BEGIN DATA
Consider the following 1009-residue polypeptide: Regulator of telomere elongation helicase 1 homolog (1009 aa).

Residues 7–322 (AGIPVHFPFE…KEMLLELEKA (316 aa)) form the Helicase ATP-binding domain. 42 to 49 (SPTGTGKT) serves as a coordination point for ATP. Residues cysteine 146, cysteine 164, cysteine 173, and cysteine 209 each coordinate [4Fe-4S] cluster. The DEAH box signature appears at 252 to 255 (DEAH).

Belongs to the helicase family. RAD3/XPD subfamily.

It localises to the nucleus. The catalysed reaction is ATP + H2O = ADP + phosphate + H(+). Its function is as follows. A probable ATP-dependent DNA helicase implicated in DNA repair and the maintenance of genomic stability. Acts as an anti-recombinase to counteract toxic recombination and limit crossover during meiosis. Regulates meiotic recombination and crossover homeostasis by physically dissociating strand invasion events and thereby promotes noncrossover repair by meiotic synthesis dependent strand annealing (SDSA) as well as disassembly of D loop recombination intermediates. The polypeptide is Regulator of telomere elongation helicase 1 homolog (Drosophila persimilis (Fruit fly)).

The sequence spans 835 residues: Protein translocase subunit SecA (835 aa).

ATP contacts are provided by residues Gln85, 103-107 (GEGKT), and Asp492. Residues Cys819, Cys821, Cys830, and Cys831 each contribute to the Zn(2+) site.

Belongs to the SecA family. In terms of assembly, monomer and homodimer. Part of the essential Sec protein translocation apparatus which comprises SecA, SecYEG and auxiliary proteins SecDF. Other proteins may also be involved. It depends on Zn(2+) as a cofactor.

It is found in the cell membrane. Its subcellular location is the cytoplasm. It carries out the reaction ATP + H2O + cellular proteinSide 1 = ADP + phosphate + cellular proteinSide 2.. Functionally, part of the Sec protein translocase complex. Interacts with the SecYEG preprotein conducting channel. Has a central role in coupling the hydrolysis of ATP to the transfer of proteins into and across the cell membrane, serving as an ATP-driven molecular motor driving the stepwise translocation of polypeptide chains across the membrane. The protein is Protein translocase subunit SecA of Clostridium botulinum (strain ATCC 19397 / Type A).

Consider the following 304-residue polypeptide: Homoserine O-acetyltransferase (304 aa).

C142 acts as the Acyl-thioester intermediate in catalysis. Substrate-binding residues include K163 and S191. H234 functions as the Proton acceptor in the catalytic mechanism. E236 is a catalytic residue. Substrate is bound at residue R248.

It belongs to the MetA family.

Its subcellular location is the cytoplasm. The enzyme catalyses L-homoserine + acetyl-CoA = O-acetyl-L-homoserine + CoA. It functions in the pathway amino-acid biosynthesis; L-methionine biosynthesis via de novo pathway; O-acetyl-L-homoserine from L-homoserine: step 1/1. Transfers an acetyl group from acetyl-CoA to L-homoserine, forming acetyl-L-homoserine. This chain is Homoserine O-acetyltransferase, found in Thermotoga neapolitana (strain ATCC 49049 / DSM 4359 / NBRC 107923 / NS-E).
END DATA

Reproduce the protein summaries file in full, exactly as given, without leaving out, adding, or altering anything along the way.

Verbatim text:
Consider the following 1009-residue polypeptide: Regulator of telomere elongation helicase 1 homolog (1009 aa).

Residues 7–322 (AGIPVHFPFE…KEMLLELEKA (316 aa)) form the Helicase ATP-binding domain. 42 to 49 (SPTGTGKT) serves as a coordination point for ATP. Residues cysteine 146, cysteine 164, cysteine 173, and cysteine 209 each coordinate [4Fe-4S] cluster. The DEAH box signature appears at 252 to 255 (DEAH).

Belongs to the helicase family. RAD3/XPD subfamily.

It localises to the nucleus. The catalysed reaction is ATP + H2O = ADP + phosphate + H(+). Its function is as follows. A probable ATP-dependent DNA helicase implicated in DNA repair and the maintenance of genomic stability. Acts as an anti-recombinase to counteract toxic recombination and limit crossover during meiosis. Regulates meiotic recombination and crossover homeostasis by physically dissociating strand invasion events and thereby promotes noncrossover repair by meiotic synthesis dependent strand annealing (SDSA) as well as disassembly of D loop recombination intermediates. The polypeptide is Regulator of telomere elongation helicase 1 homolog (Drosophila persimilis (Fruit fly)).

The sequence spans 835 residues: Protein translocase subunit SecA (835 aa).

ATP contacts are provided by residues Gln85, 103-107 (GEGKT), and Asp492. Residues Cys819, Cys821, Cys830, and Cys831 each contribute to the Zn(2+) site.

Belongs to the SecA family. In terms of assembly, monomer and homodimer. Part of the essential Sec protein translocation apparatus which comprises SecA, SecYEG and auxiliary proteins SecDF. Other proteins may also be involved. It depends on Zn(2+) as a cofactor.

It is found in the cell membrane. Its subcellular location is the cytoplasm. It carries out the reaction ATP + H2O + cellular proteinSide 1 = ADP + phosphate + cellular proteinSide 2.. Functionally, part of the Sec protein translocase complex. Interacts with the SecYEG preprotein conducting channel. Has a central role in coupling the hydrolysis of ATP to the transfer of proteins into and across the cell membrane, serving as an ATP-driven molecular motor driving the stepwise translocation of polypeptide chains across the membrane. The protein is Protein translocase subunit SecA of Clostridium botulinum (strain ATCC 19397 / Type A).

Consider the following 304-residue polypeptide: Homoserine O-acetyltransferase (304 aa).

C142 acts as the Acyl-thioester intermediate in catalysis. Substrate-binding residues include K163 and S191. H234 functions as the Proton acceptor in the catalytic mechanism. E236 is a catalytic residue. Substrate is bound at residue R248.

It belongs to the MetA family.

Its subcellular location is the cytoplasm. The enzyme catalyses L-homoserine + acetyl-CoA = O-acetyl-L-homoserine + CoA. It functions in the pathway amino-acid biosynthesis; L-methionine biosynthesis via de novo pathway; O-acetyl-L-homoserine from L-homoserine: step 1/1. Transfers an acetyl group from acetyl-CoA to L-homoserine, forming acetyl-L-homoserine. This chain is Homoserine O-acetyltransferase, found in Thermotoga neapolitana (strain ATCC 49049 / DSM 4359 / NBRC 107923 / NS-E).